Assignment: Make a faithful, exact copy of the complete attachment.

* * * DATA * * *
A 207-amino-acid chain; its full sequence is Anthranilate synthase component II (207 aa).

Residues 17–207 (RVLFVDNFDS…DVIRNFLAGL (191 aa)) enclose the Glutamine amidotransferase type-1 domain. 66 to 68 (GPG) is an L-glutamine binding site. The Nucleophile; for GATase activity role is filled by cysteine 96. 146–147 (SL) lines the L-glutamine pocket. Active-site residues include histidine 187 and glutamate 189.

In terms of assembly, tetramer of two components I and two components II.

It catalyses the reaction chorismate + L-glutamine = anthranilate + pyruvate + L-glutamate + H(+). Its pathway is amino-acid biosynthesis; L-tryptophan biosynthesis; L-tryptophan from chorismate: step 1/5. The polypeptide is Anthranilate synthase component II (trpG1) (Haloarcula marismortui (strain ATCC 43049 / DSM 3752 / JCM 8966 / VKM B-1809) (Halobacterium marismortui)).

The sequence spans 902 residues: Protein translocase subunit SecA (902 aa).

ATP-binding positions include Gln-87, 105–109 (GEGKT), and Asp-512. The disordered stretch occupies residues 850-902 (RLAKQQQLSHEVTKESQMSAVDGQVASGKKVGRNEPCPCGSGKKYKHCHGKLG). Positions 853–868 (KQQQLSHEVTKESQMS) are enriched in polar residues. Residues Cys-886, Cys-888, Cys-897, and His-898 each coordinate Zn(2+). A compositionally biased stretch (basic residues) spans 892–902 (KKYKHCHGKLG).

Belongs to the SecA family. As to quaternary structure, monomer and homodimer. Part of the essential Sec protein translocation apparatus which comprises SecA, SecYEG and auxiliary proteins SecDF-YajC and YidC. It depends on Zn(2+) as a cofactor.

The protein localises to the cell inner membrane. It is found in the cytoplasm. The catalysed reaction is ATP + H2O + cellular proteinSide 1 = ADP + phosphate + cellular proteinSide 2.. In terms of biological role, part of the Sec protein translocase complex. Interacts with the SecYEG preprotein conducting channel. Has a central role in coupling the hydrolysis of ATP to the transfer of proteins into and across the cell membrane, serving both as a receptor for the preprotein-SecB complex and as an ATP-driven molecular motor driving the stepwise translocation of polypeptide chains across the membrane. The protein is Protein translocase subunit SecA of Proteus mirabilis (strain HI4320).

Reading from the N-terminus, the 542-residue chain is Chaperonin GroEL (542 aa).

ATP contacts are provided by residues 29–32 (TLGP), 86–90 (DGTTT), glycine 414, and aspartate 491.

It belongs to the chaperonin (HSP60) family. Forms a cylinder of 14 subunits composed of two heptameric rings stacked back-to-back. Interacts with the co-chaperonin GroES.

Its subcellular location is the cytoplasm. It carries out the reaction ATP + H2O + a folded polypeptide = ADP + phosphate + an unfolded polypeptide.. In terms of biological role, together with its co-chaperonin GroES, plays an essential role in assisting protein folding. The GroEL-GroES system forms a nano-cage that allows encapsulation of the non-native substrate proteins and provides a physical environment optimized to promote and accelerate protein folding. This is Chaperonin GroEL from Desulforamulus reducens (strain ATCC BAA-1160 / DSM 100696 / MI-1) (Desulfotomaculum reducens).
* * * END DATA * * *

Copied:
A 207-amino-acid chain; its full sequence is Anthranilate synthase component II (207 aa).

Residues 17–207 (RVLFVDNFDS…DVIRNFLAGL (191 aa)) enclose the Glutamine amidotransferase type-1 domain. 66 to 68 (GPG) is an L-glutamine binding site. The Nucleophile; for GATase activity role is filled by cysteine 96. 146–147 (SL) lines the L-glutamine pocket. Active-site residues include histidine 187 and glutamate 189.

In terms of assembly, tetramer of two components I and two components II.

It catalyses the reaction chorismate + L-glutamine = anthranilate + pyruvate + L-glutamate + H(+). Its pathway is amino-acid biosynthesis; L-tryptophan biosynthesis; L-tryptophan from chorismate: step 1/5. The polypeptide is Anthranilate synthase component II (trpG1) (Haloarcula marismortui (strain ATCC 43049 / DSM 3752 / JCM 8966 / VKM B-1809) (Halobacterium marismortui)).

The sequence spans 902 residues: Protein translocase subunit SecA (902 aa).

ATP-binding positions include Gln-87, 105–109 (GEGKT), and Asp-512. The disordered stretch occupies residues 850-902 (RLAKQQQLSHEVTKESQMSAVDGQVASGKKVGRNEPCPCGSGKKYKHCHGKLG). Positions 853–868 (KQQQLSHEVTKESQMS) are enriched in polar residues. Residues Cys-886, Cys-888, Cys-897, and His-898 each coordinate Zn(2+). A compositionally biased stretch (basic residues) spans 892–902 (KKYKHCHGKLG).

Belongs to the SecA family. As to quaternary structure, monomer and homodimer. Part of the essential Sec protein translocation apparatus which comprises SecA, SecYEG and auxiliary proteins SecDF-YajC and YidC. It depends on Zn(2+) as a cofactor.

The protein localises to the cell inner membrane. It is found in the cytoplasm. The catalysed reaction is ATP + H2O + cellular proteinSide 1 = ADP + phosphate + cellular proteinSide 2.. In terms of biological role, part of the Sec protein translocase complex. Interacts with the SecYEG preprotein conducting channel. Has a central role in coupling the hydrolysis of ATP to the transfer of proteins into and across the cell membrane, serving both as a receptor for the preprotein-SecB complex and as an ATP-driven molecular motor driving the stepwise translocation of polypeptide chains across the membrane. The protein is Protein translocase subunit SecA of Proteus mirabilis (strain HI4320).

Reading from the N-terminus, the 542-residue chain is Chaperonin GroEL (542 aa).

ATP contacts are provided by residues 29–32 (TLGP), 86–90 (DGTTT), glycine 414, and aspartate 491.

It belongs to the chaperonin (HSP60) family. Forms a cylinder of 14 subunits composed of two heptameric rings stacked back-to-back. Interacts with the co-chaperonin GroES.

Its subcellular location is the cytoplasm. It carries out the reaction ATP + H2O + a folded polypeptide = ADP + phosphate + an unfolded polypeptide.. In terms of biological role, together with its co-chaperonin GroES, plays an essential role in assisting protein folding. The GroEL-GroES system forms a nano-cage that allows encapsulation of the non-native substrate proteins and provides a physical environment optimized to promote and accelerate protein folding. This is Chaperonin GroEL from Desulforamulus reducens (strain ATCC BAA-1160 / DSM 100696 / MI-1) (Desulfotomaculum reducens).